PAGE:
On August 24, 2019 I covered my first NFL game where the Kansas City Chiefs lost a pre-season game 27-17 to the San Fransisco 49ers, the team they would end up beating in the Super Bowl 5 ½ months later.
And it was also the moment I had the opportunity to meet Len Dawson.
Right before kick-off I glanced over and saw the former Chiefs quarterback sitting at a table alone. I knew it was now or never to go up and introduce myself.
The public address announcer started to speak just as I approached the table, and Dawson pointed to a chair and told me to take a seat.
I remember the first thing I did was thank him for shopping at my grandfather's grocery stores, and when I mentioned the name of the store, his face lit up. Dawson told me how the owner (my grandfather) would always step out and greet him. Those words gave me chills, almost as if my grandpa was right there with us.
He asked me a few times who I was and who I wrote for, and I gave him my business card. He read off the name of the paper I wrote for at the time and said Martin City had his favorite food in all of Kansas City.
We talked about football and I asked if he knew of a family friend by the name of Jerry Cornelison, who played on the offensive line for the Chiefs during the 1960’s. Dawson remembered his old teammate.
“I can’t remember what we used to call him, but he did a good job of protecting me,” Dawson said. “My whole line took care of me.”
Dawson then asked me if I thought it was important and I replied by agreeing that it was important to have a strong line on offense and defense.
Dawson replied by saying, “yeah, mine wasn’t too bad.”
I then asked Dawson if it was true that Hank Stram met him in Cleveland and told him if he gets cut, that he had a job on the Dallas Texans. Stram knew Dawson was the right man for the job after Stram spent time as a quarterbacks coach at Purdue University, where Dawson attended.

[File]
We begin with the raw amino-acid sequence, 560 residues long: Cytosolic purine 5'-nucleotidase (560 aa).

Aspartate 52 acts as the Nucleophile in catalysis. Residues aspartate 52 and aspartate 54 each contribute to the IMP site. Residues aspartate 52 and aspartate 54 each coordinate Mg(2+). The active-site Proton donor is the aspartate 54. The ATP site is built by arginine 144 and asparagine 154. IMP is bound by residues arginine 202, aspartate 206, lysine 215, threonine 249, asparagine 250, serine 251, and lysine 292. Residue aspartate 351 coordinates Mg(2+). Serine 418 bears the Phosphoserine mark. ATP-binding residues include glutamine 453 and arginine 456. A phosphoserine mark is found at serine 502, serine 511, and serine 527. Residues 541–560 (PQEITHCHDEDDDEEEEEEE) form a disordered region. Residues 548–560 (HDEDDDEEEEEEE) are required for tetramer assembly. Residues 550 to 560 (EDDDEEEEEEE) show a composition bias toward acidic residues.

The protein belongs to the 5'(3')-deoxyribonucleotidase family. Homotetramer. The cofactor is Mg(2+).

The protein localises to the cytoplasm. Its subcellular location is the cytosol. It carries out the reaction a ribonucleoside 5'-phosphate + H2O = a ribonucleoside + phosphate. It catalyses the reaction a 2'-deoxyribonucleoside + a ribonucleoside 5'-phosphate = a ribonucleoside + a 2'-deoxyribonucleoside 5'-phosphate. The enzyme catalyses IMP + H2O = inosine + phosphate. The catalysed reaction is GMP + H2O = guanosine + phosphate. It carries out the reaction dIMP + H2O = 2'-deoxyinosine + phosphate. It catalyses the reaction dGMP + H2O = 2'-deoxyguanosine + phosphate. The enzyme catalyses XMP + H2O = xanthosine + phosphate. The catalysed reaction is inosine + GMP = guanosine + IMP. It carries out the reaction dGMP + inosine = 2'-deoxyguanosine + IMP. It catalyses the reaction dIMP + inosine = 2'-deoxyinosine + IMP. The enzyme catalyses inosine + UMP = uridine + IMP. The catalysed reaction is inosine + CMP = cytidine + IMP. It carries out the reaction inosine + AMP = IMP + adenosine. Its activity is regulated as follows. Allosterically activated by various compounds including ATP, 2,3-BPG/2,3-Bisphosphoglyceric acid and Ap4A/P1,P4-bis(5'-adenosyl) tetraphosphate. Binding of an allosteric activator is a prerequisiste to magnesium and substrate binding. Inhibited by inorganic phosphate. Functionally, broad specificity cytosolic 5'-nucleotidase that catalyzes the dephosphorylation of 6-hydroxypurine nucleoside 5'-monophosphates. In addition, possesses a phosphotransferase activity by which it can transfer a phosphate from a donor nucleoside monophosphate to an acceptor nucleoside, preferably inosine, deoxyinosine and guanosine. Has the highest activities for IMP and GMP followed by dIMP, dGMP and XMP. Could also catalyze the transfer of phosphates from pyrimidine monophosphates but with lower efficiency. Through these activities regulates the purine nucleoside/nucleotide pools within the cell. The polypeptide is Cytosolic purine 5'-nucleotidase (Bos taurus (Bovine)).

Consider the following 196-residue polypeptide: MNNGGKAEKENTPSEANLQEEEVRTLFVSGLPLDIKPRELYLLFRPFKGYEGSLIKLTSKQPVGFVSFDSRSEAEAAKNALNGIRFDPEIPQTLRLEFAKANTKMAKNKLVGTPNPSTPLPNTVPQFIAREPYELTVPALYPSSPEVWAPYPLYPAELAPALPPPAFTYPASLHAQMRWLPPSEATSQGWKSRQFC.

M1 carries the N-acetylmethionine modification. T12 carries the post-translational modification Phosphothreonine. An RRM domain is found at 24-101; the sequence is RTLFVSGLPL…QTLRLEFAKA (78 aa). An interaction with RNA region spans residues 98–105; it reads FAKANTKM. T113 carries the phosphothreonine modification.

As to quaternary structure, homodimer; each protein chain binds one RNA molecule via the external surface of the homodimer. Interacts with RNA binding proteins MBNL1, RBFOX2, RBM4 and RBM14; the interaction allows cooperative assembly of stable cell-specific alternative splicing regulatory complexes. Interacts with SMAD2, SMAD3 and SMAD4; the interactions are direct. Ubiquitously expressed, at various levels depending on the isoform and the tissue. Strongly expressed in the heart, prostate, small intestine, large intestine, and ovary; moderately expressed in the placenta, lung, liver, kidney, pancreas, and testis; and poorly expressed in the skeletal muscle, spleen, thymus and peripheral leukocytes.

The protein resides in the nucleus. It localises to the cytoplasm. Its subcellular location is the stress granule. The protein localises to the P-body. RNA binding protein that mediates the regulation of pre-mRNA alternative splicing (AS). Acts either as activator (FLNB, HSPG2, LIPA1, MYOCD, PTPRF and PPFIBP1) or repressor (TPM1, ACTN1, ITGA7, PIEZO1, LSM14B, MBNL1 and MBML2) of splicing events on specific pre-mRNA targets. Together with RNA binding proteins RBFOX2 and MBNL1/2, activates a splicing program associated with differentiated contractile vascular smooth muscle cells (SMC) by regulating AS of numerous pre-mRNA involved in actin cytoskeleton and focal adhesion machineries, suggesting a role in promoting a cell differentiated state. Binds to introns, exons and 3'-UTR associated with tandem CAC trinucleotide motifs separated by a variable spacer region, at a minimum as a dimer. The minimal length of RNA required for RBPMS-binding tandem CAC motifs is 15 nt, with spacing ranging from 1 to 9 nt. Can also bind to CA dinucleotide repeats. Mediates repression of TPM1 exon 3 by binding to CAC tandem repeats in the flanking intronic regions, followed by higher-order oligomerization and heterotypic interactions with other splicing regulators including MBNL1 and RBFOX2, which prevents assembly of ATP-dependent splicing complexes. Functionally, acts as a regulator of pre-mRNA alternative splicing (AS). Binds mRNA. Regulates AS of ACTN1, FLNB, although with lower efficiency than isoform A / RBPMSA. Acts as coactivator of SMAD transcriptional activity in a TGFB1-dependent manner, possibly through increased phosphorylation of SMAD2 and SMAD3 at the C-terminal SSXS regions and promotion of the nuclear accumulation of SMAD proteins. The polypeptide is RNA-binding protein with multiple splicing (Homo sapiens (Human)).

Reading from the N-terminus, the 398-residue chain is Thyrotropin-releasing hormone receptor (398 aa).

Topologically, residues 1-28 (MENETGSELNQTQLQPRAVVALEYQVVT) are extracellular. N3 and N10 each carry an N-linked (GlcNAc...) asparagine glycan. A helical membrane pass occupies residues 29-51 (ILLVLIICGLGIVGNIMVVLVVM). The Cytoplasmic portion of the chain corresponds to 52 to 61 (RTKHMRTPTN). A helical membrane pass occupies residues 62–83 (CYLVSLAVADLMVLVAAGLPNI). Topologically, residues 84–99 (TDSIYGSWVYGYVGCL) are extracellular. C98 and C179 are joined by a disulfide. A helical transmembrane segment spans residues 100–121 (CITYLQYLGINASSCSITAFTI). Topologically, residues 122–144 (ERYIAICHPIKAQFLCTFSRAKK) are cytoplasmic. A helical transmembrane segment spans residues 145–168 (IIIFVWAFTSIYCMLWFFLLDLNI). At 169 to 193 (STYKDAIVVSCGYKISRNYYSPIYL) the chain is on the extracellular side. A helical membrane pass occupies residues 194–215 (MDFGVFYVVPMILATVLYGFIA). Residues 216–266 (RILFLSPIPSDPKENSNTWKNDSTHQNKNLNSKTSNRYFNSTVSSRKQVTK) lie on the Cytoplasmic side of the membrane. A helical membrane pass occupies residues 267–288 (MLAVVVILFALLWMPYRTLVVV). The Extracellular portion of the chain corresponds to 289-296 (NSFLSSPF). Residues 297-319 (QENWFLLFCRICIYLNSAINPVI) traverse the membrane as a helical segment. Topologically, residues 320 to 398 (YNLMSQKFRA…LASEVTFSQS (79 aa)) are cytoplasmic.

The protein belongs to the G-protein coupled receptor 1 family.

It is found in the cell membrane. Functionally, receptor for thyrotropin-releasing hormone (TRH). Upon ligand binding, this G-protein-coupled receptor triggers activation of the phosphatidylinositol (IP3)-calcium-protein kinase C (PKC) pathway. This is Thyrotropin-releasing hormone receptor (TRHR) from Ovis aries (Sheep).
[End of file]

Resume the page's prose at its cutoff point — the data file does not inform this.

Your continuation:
“He was kind of sitting on the bench in Cleveland, "said Stu Stram, Hank’s son. “And for some reason my father was in Cleveland and met with him and said if you ever get released, you can come play for me in Dallas.”
Dawson played one season for the Dallas Texans before they made the move to Kansas City the next year, and the rest was history.
“Lenny was as much a part of my life as my brothers and sisters,” Stram said. “He was always a part of our family, and he was always a part of the growth and development of the Chiefs, the League, and in those days, they were fighting for credibility.
“It really meant something more than it would have if it was just an NFL team,” he said. “It was an AFL team trying to prove themselves to a world that thought the NFL was that much better, and Lenny and that Chiefs team really took that personally.
“His leadership, and his calmness and his demeanor, all of those things were such a part of who he was,” Stram said. “It really became the makeup of the entire team.”
I asked if he thought the 2019 Chiefs team compared to the 1969 Super Bowl Champion team. Dawson said that he thought the Chiefs had what it took to win it all, and then reminded me that he was on some pretty good teams as well.
“He was a genuine human being, who never was too big for anybody,” said Bob Fescoe of 610 Sports Radio Kansas City. “He would take time to talk to everybody, and I think everybody in Kansas City was impacted one way or another by Len Dawson.”
Whether it was watching him play if you were old enough, or watching him on TV every night anchoring the sports for KMBC-9 News, bumping into him out on the town or listening to him on the Chiefs radio Broadcast, Dawson was a man of the people in Kansas City.
“I just think everybody in Kansas City has had some sort of connection to Len Dawson,” Fescoe said. “It’s going to be weird during the pre-season game Thursday night against the Green Bay Packers, it will be the first game in Chiefs history that Len Dawson won’t be around for.”
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